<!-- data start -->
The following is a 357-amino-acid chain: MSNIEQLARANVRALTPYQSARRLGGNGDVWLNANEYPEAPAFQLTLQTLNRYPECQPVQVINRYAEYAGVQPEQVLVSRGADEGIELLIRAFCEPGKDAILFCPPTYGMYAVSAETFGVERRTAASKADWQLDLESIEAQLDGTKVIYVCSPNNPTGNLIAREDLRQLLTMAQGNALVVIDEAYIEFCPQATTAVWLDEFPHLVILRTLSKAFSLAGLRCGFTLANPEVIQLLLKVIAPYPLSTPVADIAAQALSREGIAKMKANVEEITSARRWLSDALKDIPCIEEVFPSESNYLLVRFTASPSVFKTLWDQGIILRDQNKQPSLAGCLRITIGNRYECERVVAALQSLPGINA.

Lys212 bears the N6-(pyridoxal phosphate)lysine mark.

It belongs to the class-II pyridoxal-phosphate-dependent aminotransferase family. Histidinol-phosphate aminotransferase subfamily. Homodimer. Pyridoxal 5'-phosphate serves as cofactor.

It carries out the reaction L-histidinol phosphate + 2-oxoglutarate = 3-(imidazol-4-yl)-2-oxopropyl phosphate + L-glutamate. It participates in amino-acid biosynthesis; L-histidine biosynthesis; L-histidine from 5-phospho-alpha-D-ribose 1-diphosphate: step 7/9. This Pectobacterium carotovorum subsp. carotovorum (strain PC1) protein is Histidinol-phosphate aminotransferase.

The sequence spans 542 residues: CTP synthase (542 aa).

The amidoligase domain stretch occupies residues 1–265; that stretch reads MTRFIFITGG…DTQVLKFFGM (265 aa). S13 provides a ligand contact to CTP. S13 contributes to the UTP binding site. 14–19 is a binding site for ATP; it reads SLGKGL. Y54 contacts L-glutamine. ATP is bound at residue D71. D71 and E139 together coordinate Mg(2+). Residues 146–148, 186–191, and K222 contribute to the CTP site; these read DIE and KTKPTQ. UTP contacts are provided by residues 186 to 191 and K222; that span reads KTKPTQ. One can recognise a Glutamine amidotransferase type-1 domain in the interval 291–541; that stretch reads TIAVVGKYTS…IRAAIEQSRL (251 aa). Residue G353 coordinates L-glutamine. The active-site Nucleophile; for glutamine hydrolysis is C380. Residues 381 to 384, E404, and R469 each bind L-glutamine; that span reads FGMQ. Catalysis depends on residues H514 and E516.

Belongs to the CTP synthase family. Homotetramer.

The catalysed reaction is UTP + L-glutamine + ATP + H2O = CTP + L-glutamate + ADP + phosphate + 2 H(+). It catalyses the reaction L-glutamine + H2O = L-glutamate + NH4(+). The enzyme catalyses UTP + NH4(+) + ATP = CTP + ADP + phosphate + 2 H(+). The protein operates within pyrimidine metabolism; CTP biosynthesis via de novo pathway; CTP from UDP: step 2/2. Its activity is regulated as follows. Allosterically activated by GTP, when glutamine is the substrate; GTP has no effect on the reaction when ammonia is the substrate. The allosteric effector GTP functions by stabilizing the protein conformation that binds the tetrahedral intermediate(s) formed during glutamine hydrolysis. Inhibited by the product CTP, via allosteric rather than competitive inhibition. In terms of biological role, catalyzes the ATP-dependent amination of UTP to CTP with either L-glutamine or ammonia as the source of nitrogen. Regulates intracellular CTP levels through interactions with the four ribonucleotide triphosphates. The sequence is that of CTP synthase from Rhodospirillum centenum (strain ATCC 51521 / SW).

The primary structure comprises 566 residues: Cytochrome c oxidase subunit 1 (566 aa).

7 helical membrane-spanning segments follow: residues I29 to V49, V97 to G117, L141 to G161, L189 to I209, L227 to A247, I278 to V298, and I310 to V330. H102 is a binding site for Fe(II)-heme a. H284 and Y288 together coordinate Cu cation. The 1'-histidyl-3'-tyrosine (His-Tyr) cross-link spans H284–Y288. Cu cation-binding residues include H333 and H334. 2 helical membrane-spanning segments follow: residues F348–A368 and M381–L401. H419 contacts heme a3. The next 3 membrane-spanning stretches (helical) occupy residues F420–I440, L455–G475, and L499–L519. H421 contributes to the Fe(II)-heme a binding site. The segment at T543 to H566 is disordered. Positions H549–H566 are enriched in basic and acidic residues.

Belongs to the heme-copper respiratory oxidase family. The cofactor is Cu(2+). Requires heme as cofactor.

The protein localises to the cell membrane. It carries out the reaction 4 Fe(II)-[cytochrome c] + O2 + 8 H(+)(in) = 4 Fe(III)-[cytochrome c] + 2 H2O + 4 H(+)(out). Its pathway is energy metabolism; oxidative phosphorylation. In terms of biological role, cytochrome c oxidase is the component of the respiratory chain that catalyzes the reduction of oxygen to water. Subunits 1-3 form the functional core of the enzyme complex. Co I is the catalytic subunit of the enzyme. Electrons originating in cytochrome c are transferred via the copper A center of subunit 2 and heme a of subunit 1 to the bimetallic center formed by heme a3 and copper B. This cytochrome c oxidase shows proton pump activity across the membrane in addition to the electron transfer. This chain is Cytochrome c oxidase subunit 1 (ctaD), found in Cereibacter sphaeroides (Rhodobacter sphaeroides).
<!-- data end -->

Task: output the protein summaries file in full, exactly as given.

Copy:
The following is a 357-amino-acid chain: MSNIEQLARANVRALTPYQSARRLGGNGDVWLNANEYPEAPAFQLTLQTLNRYPECQPVQVINRYAEYAGVQPEQVLVSRGADEGIELLIRAFCEPGKDAILFCPPTYGMYAVSAETFGVERRTAASKADWQLDLESIEAQLDGTKVIYVCSPNNPTGNLIAREDLRQLLTMAQGNALVVIDEAYIEFCPQATTAVWLDEFPHLVILRTLSKAFSLAGLRCGFTLANPEVIQLLLKVIAPYPLSTPVADIAAQALSREGIAKMKANVEEITSARRWLSDALKDIPCIEEVFPSESNYLLVRFTASPSVFKTLWDQGIILRDQNKQPSLAGCLRITIGNRYECERVVAALQSLPGINA.

Lys212 bears the N6-(pyridoxal phosphate)lysine mark.

It belongs to the class-II pyridoxal-phosphate-dependent aminotransferase family. Histidinol-phosphate aminotransferase subfamily. Homodimer. Pyridoxal 5'-phosphate serves as cofactor.

It carries out the reaction L-histidinol phosphate + 2-oxoglutarate = 3-(imidazol-4-yl)-2-oxopropyl phosphate + L-glutamate. It participates in amino-acid biosynthesis; L-histidine biosynthesis; L-histidine from 5-phospho-alpha-D-ribose 1-diphosphate: step 7/9. This Pectobacterium carotovorum subsp. carotovorum (strain PC1) protein is Histidinol-phosphate aminotransferase.

The sequence spans 542 residues: CTP synthase (542 aa).

The amidoligase domain stretch occupies residues 1–265; that stretch reads MTRFIFITGG…DTQVLKFFGM (265 aa). S13 provides a ligand contact to CTP. S13 contributes to the UTP binding site. 14–19 is a binding site for ATP; it reads SLGKGL. Y54 contacts L-glutamine. ATP is bound at residue D71. D71 and E139 together coordinate Mg(2+). Residues 146–148, 186–191, and K222 contribute to the CTP site; these read DIE and KTKPTQ. UTP contacts are provided by residues 186 to 191 and K222; that span reads KTKPTQ. One can recognise a Glutamine amidotransferase type-1 domain in the interval 291–541; that stretch reads TIAVVGKYTS…IRAAIEQSRL (251 aa). Residue G353 coordinates L-glutamine. The active-site Nucleophile; for glutamine hydrolysis is C380. Residues 381 to 384, E404, and R469 each bind L-glutamine; that span reads FGMQ. Catalysis depends on residues H514 and E516.

Belongs to the CTP synthase family. Homotetramer.

The catalysed reaction is UTP + L-glutamine + ATP + H2O = CTP + L-glutamate + ADP + phosphate + 2 H(+). It catalyses the reaction L-glutamine + H2O = L-glutamate + NH4(+). The enzyme catalyses UTP + NH4(+) + ATP = CTP + ADP + phosphate + 2 H(+). The protein operates within pyrimidine metabolism; CTP biosynthesis via de novo pathway; CTP from UDP: step 2/2. Its activity is regulated as follows. Allosterically activated by GTP, when glutamine is the substrate; GTP has no effect on the reaction when ammonia is the substrate. The allosteric effector GTP functions by stabilizing the protein conformation that binds the tetrahedral intermediate(s) formed during glutamine hydrolysis. Inhibited by the product CTP, via allosteric rather than competitive inhibition. In terms of biological role, catalyzes the ATP-dependent amination of UTP to CTP with either L-glutamine or ammonia as the source of nitrogen. Regulates intracellular CTP levels through interactions with the four ribonucleotide triphosphates. The sequence is that of CTP synthase from Rhodospirillum centenum (strain ATCC 51521 / SW).

The primary structure comprises 566 residues: Cytochrome c oxidase subunit 1 (566 aa).

7 helical membrane-spanning segments follow: residues I29 to V49, V97 to G117, L141 to G161, L189 to I209, L227 to A247, I278 to V298, and I310 to V330. H102 is a binding site for Fe(II)-heme a. H284 and Y288 together coordinate Cu cation. The 1'-histidyl-3'-tyrosine (His-Tyr) cross-link spans H284–Y288. Cu cation-binding residues include H333 and H334. 2 helical membrane-spanning segments follow: residues F348–A368 and M381–L401. H419 contacts heme a3. The next 3 membrane-spanning stretches (helical) occupy residues F420–I440, L455–G475, and L499–L519. H421 contributes to the Fe(II)-heme a binding site. The segment at T543 to H566 is disordered. Positions H549–H566 are enriched in basic and acidic residues.

Belongs to the heme-copper respiratory oxidase family. The cofactor is Cu(2+). Requires heme as cofactor.

The protein localises to the cell membrane. It carries out the reaction 4 Fe(II)-[cytochrome c] + O2 + 8 H(+)(in) = 4 Fe(III)-[cytochrome c] + 2 H2O + 4 H(+)(out). Its pathway is energy metabolism; oxidative phosphorylation. In terms of biological role, cytochrome c oxidase is the component of the respiratory chain that catalyzes the reduction of oxygen to water. Subunits 1-3 form the functional core of the enzyme complex. Co I is the catalytic subunit of the enzyme. Electrons originating in cytochrome c are transferred via the copper A center of subunit 2 and heme a of subunit 1 to the bimetallic center formed by heme a3 and copper B. This cytochrome c oxidase shows proton pump activity across the membrane in addition to the electron transfer. This chain is Cytochrome c oxidase subunit 1 (ctaD), found in Cereibacter sphaeroides (Rhodobacter sphaeroides).